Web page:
Submitted to: Journal Of Arboriculture
Publication Type: Peer Reviewed Journal
Publication Acceptance Date: 11/1/1994
Publication Date: N/A
Citation: Interpretive Summary: The gypsy moth is a serious pest of deciduous trees in forests, parks, and residential areas. While the aerial application of insecticides is the most effective and economical method for protecting trees in the forest, this approach is not always practical for individual trees. Ground-based applications of insecticides by a professional arborist or pest control operator are frequently used to protect trees in non-forest settings. Sticky trunk barriers are another gypsy moth control tactic that can be employed both by professionals and non-professionals. This study was conducted to evaluate the effectiveness of ground applications of three commonly-used insecticides, insecticidal soap, the bacterial product, Bacillus thuringiensis (B.t.), and the chemical, cyfluthrin, both alone and with trunk barriers. Insecticidal soap did not protect oak foliage from gypsy moth damage. Both B.t. and cyfluthrin provided good foliage protection. The trunk barriers reduced larval density and defoliation under all insecticide treatments and on unsprayed trees, but their effect was minimal on trees treated with B.t. or cyfluthrin. Information on the effectiveness of ground-applied insecticides and sticky trunk barriers should help homeowners and property managers decide what actions they should take to protect oak trees from gypsy moths.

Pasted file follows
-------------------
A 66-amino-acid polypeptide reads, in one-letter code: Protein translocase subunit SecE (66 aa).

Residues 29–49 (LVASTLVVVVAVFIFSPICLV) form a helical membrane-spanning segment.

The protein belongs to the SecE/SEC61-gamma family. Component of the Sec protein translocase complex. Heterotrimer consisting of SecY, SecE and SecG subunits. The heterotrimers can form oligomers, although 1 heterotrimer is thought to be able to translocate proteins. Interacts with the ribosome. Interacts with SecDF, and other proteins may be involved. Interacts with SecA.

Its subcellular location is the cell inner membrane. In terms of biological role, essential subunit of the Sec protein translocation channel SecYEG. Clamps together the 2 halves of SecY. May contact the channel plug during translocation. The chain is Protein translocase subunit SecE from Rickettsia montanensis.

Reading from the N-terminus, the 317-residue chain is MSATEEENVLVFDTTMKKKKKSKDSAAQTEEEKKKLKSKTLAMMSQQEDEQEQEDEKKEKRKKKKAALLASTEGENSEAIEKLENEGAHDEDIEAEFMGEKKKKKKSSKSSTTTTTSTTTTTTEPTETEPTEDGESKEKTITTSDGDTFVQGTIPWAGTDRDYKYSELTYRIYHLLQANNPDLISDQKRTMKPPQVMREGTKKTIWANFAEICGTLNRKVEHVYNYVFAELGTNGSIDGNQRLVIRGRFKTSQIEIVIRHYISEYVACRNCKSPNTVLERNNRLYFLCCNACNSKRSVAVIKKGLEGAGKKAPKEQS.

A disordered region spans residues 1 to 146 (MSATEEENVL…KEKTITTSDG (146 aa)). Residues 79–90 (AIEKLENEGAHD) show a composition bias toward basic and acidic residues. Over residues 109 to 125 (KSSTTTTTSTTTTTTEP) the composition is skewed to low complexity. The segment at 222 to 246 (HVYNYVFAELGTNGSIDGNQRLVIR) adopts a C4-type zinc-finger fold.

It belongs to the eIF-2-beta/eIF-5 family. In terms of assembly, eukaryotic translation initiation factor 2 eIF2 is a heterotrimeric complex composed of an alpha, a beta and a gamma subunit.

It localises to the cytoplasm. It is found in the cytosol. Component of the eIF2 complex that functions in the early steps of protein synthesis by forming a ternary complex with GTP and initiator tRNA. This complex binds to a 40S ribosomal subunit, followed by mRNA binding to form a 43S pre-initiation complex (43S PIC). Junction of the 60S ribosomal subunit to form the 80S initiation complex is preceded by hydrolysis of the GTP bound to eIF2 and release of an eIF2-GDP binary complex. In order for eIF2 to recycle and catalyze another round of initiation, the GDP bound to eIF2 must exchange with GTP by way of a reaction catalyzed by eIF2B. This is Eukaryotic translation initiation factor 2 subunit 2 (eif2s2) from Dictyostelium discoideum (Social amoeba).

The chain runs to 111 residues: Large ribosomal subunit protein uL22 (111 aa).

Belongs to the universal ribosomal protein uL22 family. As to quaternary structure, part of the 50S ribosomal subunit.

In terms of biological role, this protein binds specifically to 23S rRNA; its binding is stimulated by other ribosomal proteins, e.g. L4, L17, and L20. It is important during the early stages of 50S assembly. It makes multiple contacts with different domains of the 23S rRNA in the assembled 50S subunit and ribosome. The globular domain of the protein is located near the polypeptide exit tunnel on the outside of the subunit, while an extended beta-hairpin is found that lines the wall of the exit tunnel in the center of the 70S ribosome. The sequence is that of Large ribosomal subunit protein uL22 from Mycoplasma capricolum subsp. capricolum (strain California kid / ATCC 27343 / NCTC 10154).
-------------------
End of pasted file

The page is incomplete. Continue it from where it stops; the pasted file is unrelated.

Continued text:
Technical Abstract: The combined effects of ground-based insecticide applications using hydraulic equipment and sticky trunk barriers was tested on individual white oak, Quercus alba, trees under heavy gypsy moth, Lymantria dispar, pressure. The insecticides tested were insecticidal soap, Bacillus thuringiensis (B.t.), and cyfluthrin. The insecticidal soap had no effect on larval density or defoliation. One week after treatment with insecticides, the B.t. and cyfluthrin treatments reduced larval density from 500 larvae per m2 on unsprayed, unbanded trees to 180 and 30 larvae per m2, respectively. Defoliation exceeded 75% on unsprayed, unbanded trees and unbanded trees sprayed with soap, but remained below 25% on trees sprayed with B.t. or cyfluthrin. Trunk barriers reduced larval density and defoliation under all insecticide treatments and on unsprayed trees, but their effect was minimal on trees treated with B.t. or cyfluthrin. None of the treatments affected the total number of gypsy moth egg masses on treated trees. These results indicate that ground-based applications of both B.t. and cyfluthrin can provide good foliage protection, but that the use of trunk barriers with these treatments provides little or no added benefit.